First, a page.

Nine people have applied to the Niceville City Council to sit in the chair that former City Councilman Abner Williams vacated.
Williams resigned his seat effective immediately at the City Council’s January meeting.
Let’s meet ’em.
We’ll go in the order they submitted their applications.
If you want to read the letters they submitted to the city council, head to the bottom of the story – we have the complete documents there.
Pastor Doug Stauffer is the religious leader of Faith Independent Baptist Church in Niceville and is a regular attender at City Council meetings. Pastor Stauffer typically opens all meetings of the City Council with a word of prayer on the invitation of the mayor and mayor pro tem.
In addition to his religious duties, Pastor Stauffer notes in his letter to the council that he has been involved in city government for more than 30 years, has served on numerous boards and has an accounting degree from Penn State University. “My commitment and dedication to the citizens of Niceville are unwavering. I am enthusiastic about collaborating with other city council members, city officials, and the citizenry to foster continued growth and effectively address upcoming challenges our community may face. I am confident that my extensive background, diverse skill set, and balanced temperment will greatly benefit Niceville and the City Council.”
Carolyn Clark noted in her letter to the city council that she “would be an asset to the City Council, Mayor, City Manager and the City of Niceville.”
She adds that she was a federal government employee for 40 years and an entrepreneur. She says that she opened several businesses in Maryland and Virginia before she retired.
“I as a citizen fully support the Aquatic Center and Restoration of Historic Downtown. I truly love the idea of the born learning trail. I would strive to be an asset in every way,” Clark added.
Douglas Tolbert currently serves as a member of the Planning Commission. This body helps the council determine whether or not to grant variances on properties and is the first place the city should look for a replacement councilperson, according to Niceville Clerk Dan Doucet.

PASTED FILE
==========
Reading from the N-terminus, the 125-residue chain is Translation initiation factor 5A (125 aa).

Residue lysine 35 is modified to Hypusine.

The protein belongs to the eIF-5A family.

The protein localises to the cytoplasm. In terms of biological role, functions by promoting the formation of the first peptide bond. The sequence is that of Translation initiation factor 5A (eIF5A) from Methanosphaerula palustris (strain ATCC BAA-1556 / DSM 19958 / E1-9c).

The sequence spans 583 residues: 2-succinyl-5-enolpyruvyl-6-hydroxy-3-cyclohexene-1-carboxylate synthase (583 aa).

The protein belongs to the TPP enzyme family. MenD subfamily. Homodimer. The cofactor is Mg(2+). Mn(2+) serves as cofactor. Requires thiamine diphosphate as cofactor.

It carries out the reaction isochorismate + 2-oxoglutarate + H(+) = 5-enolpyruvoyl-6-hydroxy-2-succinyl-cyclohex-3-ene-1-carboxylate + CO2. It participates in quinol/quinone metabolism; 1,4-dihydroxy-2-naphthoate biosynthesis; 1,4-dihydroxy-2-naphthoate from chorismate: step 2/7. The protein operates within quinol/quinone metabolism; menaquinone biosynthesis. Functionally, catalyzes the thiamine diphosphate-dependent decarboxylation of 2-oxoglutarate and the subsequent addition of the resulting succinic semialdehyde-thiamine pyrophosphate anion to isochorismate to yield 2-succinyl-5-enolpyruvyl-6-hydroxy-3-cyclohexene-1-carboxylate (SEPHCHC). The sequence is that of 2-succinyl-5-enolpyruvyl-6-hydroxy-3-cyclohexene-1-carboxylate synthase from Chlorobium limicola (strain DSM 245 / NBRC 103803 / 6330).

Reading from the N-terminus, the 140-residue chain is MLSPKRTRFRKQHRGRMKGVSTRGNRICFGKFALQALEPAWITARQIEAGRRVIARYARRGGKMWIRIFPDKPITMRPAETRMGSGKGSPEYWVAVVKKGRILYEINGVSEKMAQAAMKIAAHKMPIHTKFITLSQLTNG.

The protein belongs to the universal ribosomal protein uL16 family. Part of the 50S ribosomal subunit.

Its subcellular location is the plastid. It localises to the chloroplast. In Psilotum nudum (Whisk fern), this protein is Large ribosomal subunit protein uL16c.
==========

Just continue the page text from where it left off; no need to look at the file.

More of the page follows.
Tolbert also sits on the Okaloosa-Walton Transportation Planning Organization (TPO) and Niceville City Charter Committee.
“I have observed the Niceville City Council and management team for some time and admire the organization’s efforts to posture our community for success while looking toward the future versus the past,” he wrote. He has lived in Niceville since 2005.
You may remember Kristen Shell’s name from the middle of 2023 – she was the other finalist for the City Manager position David Deitch won in 2023 on a secret 3-2 ballot that led to a unanimous public vote in his favor.
Shell has several postgraduate degrees in public administration, urban planning, and environmental engineering.
In her work life, she serves as the Deputy Planning Director for the Walton County Board of County Commissioners.
“What I bring, in addition to my love for this city and my devotion to community service, is a great deal of experience working on difficult community issues in various regional local government settings,” Shell wrote, “I have worked on tough environmental issues related to bay water quality and spring protection, cultural heritage tourism in Panama City’s historic African American community, place-based inner-city neighborhood plans, large-scale infrastructure projects in the City of Tallahassee, and transportation planning in Walton County… just to name a few. I have a proven track record with effective community engagement, teamwork, and problem-solving.”